We now know that there are certain receptor molecules on the surface of a lung cancer cell that can stimulate the growth of a tumour. It’s similar to oestrogen receptors on breast cancer cells – oestrogen can fuel the growth of malignant cells in some forms of the disease. And just as drugs have been developed to block the oestrogen receptors, so there are a range of drugs to block the receptors on the lung cancer cells and limit tumour growth and spread. This is a major breakthrough.

The treatment depends on the genetic profile of the tumour, but it requires a biopsy of the cancerous tissue. There are various biopsy methods, all of which are largely inefficient (not enough tissue is gathered), painful and unpleasant – or there is surgical removal of tissue, which carries its own risks. However, a new technique, called endobronchial ultrasound, uses a special probe to take the tissue sample and is much more efficient. It is employed in around 100 specialist units in Britain.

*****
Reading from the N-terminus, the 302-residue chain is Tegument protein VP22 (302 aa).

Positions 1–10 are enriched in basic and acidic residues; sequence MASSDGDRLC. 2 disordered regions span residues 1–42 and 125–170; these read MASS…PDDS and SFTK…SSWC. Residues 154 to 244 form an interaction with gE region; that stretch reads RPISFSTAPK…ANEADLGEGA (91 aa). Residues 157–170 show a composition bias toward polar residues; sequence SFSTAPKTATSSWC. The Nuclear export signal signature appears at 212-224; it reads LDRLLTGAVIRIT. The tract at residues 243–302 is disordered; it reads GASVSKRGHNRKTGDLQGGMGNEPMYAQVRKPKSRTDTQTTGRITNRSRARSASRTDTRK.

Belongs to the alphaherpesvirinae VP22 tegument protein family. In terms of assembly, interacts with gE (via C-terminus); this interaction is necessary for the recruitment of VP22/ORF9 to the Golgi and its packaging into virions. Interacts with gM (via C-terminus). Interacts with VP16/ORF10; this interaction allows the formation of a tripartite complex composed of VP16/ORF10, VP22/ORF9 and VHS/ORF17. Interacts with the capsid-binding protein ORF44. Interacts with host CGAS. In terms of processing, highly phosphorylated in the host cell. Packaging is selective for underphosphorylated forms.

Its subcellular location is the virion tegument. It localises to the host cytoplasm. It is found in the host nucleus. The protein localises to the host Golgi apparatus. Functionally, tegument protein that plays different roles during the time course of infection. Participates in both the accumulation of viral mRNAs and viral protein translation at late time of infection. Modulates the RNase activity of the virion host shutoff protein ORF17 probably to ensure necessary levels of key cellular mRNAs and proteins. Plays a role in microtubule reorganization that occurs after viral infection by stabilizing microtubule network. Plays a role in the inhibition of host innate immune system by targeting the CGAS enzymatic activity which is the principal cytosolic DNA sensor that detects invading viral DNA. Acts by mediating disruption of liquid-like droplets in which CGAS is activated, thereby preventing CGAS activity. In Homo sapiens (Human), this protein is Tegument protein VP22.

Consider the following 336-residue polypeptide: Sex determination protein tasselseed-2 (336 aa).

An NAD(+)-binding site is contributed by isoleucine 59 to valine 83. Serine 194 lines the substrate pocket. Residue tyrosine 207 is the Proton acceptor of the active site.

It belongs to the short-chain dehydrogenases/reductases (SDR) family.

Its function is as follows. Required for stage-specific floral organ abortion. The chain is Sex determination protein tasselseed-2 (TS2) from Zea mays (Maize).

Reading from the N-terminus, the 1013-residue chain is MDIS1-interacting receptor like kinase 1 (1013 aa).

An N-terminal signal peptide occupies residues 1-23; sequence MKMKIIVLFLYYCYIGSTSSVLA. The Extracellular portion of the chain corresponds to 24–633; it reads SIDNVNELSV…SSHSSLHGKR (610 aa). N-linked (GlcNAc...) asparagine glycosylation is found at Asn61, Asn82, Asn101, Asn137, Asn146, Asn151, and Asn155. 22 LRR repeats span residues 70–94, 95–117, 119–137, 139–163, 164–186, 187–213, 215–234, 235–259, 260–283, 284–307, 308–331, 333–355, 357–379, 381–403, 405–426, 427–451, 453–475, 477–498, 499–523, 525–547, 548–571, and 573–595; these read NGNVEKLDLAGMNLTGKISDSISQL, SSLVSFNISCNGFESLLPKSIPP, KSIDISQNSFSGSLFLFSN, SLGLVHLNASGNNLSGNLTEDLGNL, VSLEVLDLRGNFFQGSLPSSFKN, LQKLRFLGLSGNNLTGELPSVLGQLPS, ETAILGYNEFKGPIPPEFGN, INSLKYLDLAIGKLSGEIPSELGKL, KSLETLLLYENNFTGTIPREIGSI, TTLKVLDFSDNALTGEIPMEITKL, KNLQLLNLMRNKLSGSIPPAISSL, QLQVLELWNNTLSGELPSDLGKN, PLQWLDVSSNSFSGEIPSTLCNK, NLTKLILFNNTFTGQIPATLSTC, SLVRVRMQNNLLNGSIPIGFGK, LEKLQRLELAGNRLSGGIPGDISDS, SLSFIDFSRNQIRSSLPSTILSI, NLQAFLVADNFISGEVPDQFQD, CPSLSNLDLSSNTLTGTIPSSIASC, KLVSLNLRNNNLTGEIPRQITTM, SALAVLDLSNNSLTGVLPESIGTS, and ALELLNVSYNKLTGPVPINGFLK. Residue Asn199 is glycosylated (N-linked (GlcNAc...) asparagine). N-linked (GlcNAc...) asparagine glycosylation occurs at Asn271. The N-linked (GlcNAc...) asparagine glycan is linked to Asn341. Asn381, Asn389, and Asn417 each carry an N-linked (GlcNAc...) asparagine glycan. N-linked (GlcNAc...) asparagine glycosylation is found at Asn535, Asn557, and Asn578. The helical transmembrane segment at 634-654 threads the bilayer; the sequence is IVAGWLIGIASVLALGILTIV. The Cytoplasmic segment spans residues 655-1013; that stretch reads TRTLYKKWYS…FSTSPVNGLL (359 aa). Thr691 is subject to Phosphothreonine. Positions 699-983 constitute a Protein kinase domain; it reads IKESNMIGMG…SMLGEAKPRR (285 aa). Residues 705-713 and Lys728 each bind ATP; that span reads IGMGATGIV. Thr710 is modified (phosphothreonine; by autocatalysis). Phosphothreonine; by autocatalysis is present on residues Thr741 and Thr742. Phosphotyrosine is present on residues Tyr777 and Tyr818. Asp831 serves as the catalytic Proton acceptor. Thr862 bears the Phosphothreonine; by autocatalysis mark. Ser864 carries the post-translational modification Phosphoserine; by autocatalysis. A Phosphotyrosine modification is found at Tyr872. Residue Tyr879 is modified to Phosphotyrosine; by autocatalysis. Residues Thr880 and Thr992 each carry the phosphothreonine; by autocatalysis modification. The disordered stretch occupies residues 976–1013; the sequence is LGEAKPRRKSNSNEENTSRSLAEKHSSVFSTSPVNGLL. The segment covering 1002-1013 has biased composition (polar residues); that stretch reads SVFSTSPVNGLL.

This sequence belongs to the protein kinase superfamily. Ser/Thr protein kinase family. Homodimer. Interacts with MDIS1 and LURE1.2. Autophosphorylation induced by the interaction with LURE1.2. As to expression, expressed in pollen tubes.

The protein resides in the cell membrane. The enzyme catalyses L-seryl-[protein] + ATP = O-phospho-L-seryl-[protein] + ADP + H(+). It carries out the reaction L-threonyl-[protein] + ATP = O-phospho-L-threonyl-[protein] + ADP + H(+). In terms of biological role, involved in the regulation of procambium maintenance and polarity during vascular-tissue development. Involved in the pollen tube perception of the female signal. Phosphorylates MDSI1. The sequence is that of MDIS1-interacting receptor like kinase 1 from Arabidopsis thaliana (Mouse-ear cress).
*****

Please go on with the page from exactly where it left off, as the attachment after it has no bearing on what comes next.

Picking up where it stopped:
Each sample is then subjected to molecular testing to match it with a specific drug. But there is no infrastructure in Britain to enable quick and cost-effective processing of samples. We lag significantly behind the rest of Europe in this. In France, molecular testing is routine, with 70 per cent of all lung cancer tumours tested. In the UK, rates are less than 30 per cent.

So we have a ridiculous situation. Innovative drugs for cancer are being funded by the NHS because they are known to be cost effective and to work, but patients are denied them because of a lack of funding for the necessary biopsy test facilities.

Politicians won’t make headlines or win votes by promising to buy extra machines for a laboratory or improve access to a better biopsy method. Yet, if we funded the tests needed and invested in coordinated laboratory facilities nationwide, we could ensure that people with lung cancer would swiftly get the drugs that work.

If politicians really want to help cancer patients, they must recognise that sometimes it is about more than just costly drugs.

GPs should not be cashing in on diagnoses